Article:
The Wild Atlantic way is an epic journey covering 2,500 km of coastal road. It covers nine counties with unforgettable coastlines and breath-taking wildlife.
The West Cork Islands
Shaped by the Atlantic waves and their unique island histories these are fascinating places to experience West Cork’s pure exhilarating beauty and the drama of the Wild Atlantic Way.
The Islands of West Cork are a haven of beautiful wildlife.
Some of Irelands most dramatic scenery, and abundant wildlife, including birds, dolphins, and whales, are on or around the our offshore islands. There is a little something for everyone, be that history, folklore, fauna, flora, the freshest of air or the craic!
Visitors to our Wild Atlantic Way, especially here in the heart of the “Carbery’s 100 Isles”, can experience the thrill of seeing local wildlife in a truly unique setting. You may spot majestic whales, playful dolphins and cute seals. Then there are the abundance of seabirds and the small, fascinating creatures that make the seashore their home.
The coastal waters in West Cork are a summer feeding ground for a number of whale species – commonly seen are both Fin Whales and Mink Whales, whilst Humpback Whales make a slightly later, yet spectacular entrance. The most frequently sighted species is the Short-beaked Common Dolphin and the Bottlenose Dolphin. These are resident around Ireland and may be seen all year round off the south and west coast. Whale watching in Ireland is some of the best in Europe because of the clear, unpolluted waters. In recent years, over 12 cetacean species have been spotted in the wild waters. There are some opportunistic sightings of Killer Whales (Orca) and Long-finned Pilot Whales.
The West has its own resident populations of Common Dolphins and Harbour Porpoises. They are boat friendly and acrobatic making them a popular sighting amongst the many visitors who come dolphin watching. There are frequent sightings of dolphin species at different times throughout the year including Bottlenose Dolphins and Risso’s Dolphins, White Beaked Dolphins and even Atlantic White Sided Dolphins.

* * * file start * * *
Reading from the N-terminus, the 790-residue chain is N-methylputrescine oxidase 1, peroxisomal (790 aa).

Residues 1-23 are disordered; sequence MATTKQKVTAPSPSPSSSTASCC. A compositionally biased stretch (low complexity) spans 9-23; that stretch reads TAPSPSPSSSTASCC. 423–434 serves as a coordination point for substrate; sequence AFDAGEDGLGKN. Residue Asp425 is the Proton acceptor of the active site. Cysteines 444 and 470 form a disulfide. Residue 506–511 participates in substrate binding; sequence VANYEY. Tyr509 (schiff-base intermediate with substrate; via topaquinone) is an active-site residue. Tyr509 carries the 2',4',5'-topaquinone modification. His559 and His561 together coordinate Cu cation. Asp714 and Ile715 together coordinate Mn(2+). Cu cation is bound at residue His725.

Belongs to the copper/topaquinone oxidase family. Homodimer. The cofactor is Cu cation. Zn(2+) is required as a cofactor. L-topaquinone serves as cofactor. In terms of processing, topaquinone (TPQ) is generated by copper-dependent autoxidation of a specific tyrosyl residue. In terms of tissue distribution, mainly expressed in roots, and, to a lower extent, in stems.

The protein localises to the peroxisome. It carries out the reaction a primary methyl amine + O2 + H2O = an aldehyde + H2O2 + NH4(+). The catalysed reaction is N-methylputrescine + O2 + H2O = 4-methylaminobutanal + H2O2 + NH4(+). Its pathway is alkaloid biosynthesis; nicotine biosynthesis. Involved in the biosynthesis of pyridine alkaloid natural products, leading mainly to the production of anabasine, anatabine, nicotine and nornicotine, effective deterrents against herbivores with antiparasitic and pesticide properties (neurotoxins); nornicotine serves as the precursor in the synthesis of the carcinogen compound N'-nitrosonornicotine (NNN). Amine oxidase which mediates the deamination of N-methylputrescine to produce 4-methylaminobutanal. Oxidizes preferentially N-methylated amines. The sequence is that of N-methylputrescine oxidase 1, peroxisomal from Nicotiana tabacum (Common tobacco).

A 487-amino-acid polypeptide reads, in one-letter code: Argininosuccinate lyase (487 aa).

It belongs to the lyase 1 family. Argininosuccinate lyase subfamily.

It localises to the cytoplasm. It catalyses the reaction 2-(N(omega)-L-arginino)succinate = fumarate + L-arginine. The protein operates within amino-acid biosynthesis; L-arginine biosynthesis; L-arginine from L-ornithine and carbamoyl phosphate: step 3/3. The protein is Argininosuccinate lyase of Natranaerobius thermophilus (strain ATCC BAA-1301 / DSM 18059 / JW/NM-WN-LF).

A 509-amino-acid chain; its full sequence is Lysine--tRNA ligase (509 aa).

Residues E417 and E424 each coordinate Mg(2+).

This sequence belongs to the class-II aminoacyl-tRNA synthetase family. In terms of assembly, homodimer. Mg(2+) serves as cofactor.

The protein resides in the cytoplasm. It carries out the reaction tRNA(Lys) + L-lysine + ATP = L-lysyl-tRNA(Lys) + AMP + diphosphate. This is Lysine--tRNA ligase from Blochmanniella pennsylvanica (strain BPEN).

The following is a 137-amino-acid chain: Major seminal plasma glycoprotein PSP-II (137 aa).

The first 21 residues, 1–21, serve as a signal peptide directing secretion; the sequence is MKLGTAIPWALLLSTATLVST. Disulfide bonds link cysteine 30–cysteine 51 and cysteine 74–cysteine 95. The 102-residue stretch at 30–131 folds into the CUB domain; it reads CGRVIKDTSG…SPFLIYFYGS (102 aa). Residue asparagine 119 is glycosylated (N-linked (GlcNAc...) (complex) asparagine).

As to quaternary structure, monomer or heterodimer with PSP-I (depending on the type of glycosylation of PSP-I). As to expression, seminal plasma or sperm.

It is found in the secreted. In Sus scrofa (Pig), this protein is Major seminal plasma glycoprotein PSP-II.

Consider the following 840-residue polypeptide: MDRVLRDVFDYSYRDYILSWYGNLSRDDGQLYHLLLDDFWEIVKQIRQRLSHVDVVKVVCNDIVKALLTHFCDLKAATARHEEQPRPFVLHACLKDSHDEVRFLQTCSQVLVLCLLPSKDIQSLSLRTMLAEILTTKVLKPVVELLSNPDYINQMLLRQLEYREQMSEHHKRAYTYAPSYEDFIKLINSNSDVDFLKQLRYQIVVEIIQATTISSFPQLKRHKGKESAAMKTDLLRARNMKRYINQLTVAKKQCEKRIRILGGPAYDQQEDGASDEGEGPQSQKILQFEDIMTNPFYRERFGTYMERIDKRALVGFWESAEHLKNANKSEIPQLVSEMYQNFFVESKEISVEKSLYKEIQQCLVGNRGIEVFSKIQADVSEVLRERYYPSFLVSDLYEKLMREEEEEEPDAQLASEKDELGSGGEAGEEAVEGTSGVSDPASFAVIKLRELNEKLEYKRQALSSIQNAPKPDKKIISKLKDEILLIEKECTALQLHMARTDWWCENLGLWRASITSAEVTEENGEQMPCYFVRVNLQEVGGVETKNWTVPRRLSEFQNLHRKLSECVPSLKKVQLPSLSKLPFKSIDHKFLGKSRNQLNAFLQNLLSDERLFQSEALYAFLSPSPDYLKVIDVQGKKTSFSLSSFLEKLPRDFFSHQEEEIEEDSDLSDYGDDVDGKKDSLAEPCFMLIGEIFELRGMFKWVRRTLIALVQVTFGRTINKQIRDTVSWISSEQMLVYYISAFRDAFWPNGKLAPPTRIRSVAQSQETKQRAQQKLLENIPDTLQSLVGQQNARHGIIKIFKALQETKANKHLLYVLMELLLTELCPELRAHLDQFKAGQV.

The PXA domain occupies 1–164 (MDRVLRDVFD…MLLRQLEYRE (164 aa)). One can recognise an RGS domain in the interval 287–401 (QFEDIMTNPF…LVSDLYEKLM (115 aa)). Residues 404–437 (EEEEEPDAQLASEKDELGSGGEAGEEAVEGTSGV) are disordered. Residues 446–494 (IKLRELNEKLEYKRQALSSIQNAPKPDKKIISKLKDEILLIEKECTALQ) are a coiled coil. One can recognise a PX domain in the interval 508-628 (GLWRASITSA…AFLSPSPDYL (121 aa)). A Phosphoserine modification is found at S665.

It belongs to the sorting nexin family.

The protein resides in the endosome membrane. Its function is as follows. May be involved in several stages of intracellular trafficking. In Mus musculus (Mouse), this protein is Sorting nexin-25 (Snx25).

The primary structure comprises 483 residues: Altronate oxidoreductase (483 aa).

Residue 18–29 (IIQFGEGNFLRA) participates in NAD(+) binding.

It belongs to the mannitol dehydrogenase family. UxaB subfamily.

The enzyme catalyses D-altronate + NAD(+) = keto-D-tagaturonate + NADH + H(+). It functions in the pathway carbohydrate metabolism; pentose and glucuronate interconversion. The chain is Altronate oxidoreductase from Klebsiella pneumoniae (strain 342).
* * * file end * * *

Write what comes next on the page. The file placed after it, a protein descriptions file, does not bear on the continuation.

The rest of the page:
Over 20,000 birds visit West Cork each winter, escaping the harsh conditions of their northern breeding sites. Breeding sea birds include the Chough, Arctic Tern, and Common Tern. More marine species such as Storm Petrel, Gulls, Guillemot, Fulmar, Gannet and Razorbill breed on off shore islands.
Seals in Ireland include two species, the Atlantic Grey Seal and the Common or Harbour Seal. Resident populations of both species occur along the West Cork coast and may be seen at any time during the year. Grey Seal pups are born during the later part of the year during September and may be seen during the autumn months hauled out on rock ledges. Common Seal pups are born during the earlier months of the year around May. A mixed colony of both Atlantic Grey Seals and Common Seals occurs on the outlying islands off the West Cork coast where we are afforded excellent views on animals both on rocks and in the water.
Schull is located in West Cork – the far South-West of County Cork, Ireland – about 100km/60 miles south-west of Cork City. Schull or Skull (or An Scoil) name derives from a medieval monastic school, of which no trace remains. Schull is one of the finest villages in West Cork, Ireland. It is set in the centre of an area of outstanding natural beauty, an idyllic place to stay or visit along the Wild Atlantic Way. The prevailing south-westerly winds blow over 2000 miles of open sea thus providing air which is both clear and clean.
The safe, sheltered and welcoming harbour, the many islands off-shore and the Atlantic Ocean beyond, provide an excellent base for recreational boating. The area, on the peninsula leading to Mizen Head.